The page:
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Bergery G.,Total S.A. | Grausem M.,Total S.A. | Shuck T.,NanoSeis | Diller D.E.,NanoSeis
SEG Technical Program Expanded Abstracts | Year: 2015

We disclose a method based on S-wave attenuation to infer fluid-filled fractures using microseismic monitoring. Since S-waves do not propagate through fluids, they may offer a way to distinguish between wet (reached by frac fluid and proppant) and dry (caused by local stress and pressure changes only) fractures within the stimulated reservoir. We applied this principle on a hydraulically fractured horizontal wellbore to indirectly map the stimulated fractures. © 2015 SEG.

Shuck T.,NanoSeis | Diller D.E.,NanoSeis | Fish B.,NanoSeis | Smith P.,EnCana Corporation | Wallace K.,EnCana Corporation
Leading Edge | Year: 2015

A surface microseismic survey was conducted in a noisy suburban active oil-field environment. Unconventional patch acquisition survey design and careful processing allowed the extraction of more than 8000 events from the noisy data. Patch acquisition and multichannel noise attenuation were critical components of the success of the project. The computation of microseismic source mechanisms from the surface depended on solving for accurate velocities and statics in the preprocessing stage. © 2015, Society of Exploration Geophysicists. All rights reserved.

Diller D.E.,NanoSeis | Shuck T.,NanoSeis | Fish B.,NanoSeis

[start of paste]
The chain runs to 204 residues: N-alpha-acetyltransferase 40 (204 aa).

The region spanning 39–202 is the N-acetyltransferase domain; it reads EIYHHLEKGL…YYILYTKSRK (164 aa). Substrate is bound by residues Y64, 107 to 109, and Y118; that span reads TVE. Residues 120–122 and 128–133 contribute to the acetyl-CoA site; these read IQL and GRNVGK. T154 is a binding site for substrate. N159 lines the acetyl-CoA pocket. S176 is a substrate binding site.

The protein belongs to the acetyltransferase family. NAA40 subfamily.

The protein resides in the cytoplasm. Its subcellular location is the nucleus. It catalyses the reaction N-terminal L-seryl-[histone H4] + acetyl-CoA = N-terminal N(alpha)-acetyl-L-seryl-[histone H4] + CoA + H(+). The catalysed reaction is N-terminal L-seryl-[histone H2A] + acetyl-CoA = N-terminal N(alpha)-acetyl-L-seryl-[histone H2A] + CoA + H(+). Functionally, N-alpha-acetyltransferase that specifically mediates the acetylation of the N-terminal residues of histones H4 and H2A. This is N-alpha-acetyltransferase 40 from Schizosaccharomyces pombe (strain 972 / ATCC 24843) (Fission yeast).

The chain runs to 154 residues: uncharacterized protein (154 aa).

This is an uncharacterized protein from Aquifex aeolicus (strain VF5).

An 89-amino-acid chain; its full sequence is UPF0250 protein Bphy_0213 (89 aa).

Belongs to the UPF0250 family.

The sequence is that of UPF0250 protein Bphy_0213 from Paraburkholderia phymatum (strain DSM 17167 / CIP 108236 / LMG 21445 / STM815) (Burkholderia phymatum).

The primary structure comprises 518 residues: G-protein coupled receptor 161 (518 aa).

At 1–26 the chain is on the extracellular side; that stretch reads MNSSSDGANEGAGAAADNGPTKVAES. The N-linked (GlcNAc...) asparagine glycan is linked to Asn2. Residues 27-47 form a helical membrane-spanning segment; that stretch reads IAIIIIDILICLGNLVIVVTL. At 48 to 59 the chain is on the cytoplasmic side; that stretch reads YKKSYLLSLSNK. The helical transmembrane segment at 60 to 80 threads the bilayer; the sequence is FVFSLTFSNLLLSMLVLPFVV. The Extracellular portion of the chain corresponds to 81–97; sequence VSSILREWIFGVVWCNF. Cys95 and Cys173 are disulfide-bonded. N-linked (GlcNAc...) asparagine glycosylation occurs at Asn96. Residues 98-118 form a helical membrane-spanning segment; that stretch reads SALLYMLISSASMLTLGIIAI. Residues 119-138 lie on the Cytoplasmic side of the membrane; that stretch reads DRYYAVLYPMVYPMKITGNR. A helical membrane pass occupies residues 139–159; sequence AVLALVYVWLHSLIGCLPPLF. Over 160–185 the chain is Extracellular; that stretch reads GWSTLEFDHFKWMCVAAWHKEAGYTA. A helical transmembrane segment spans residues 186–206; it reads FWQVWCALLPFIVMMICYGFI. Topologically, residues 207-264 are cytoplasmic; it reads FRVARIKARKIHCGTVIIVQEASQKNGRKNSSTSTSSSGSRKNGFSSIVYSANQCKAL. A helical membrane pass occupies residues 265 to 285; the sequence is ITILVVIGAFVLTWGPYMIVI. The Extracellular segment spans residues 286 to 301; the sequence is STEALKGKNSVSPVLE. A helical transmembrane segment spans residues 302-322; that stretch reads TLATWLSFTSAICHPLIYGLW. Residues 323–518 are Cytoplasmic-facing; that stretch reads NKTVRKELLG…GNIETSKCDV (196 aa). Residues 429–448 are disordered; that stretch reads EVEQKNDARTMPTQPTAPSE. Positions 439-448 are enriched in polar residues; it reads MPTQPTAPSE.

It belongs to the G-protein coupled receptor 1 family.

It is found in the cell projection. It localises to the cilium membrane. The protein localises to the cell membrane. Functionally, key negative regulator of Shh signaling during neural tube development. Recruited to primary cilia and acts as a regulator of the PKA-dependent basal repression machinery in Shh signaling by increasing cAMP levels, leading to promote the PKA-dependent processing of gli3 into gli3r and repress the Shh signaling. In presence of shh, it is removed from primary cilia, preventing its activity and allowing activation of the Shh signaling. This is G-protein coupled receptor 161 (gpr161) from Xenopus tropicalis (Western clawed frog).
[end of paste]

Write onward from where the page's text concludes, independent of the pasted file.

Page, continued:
Leading Edge | Year: 2015

Some of the advantages of surface microseismic monitoring can be examined to suggest ways in which those advantages can improve the use and interpretation of microseismic results. In particular, surface microseismic monitoring provides an opportunity to determine the source mechanism for most events, and methods are available that can increase the confidence in those results. One method for determining microseismic source mechanism is image-domain pattern recognition (IDPR), which is more suitable to the relatively noisy environment of surface microseismic monitoring than the classic time-domain methods are. One drawback that must be addressed is that accurate image-domain pattern recognition requires the use of 3D velocity corrections. Finally, microseismic events with high-confidence locations and source mechanisms can be used to directly construct discrete fracture networks (DFN). © 2015, Society of Exploration Geophysicists. All rights reserved.

Diller D.E.,Nanoseis | Gardner S.P.,Whiting Oil and Gas
SEG Technical Program Expanded Abstracts | Year: 2011

Microseismic events reported from simultaneous downhole and surface monitoring of a hydraulic fracture well stimulation were matched on an event-by-event basis and compared. Downhole monitoring was much more sensitive than surface monitoring near the observation well, detecting 4-5 times the number of events, but the downhole monitoring appeared to be lose much of it sensitivity advantage at distances greater than about 3,000 feet. The picks reported from surface monitoring varied dramatically depending on the picking criteria that were used, which emphasizes the need for a reliable pick confidence factor. In the strict assessment of the surface data the existence of the majority of the events were corroborated by the downhole data, including many sub-visible surface events. Considerable differences exist in the reported spatial location of the events picked by the two methods despite correct positioning of perforation shots for each method. The events picked by the surface method are clustered much more closely to the wellbore, which may represent a considerably lower estimate of the stimulated rock volume. © 2011 Society of Exploration Geophysicists.

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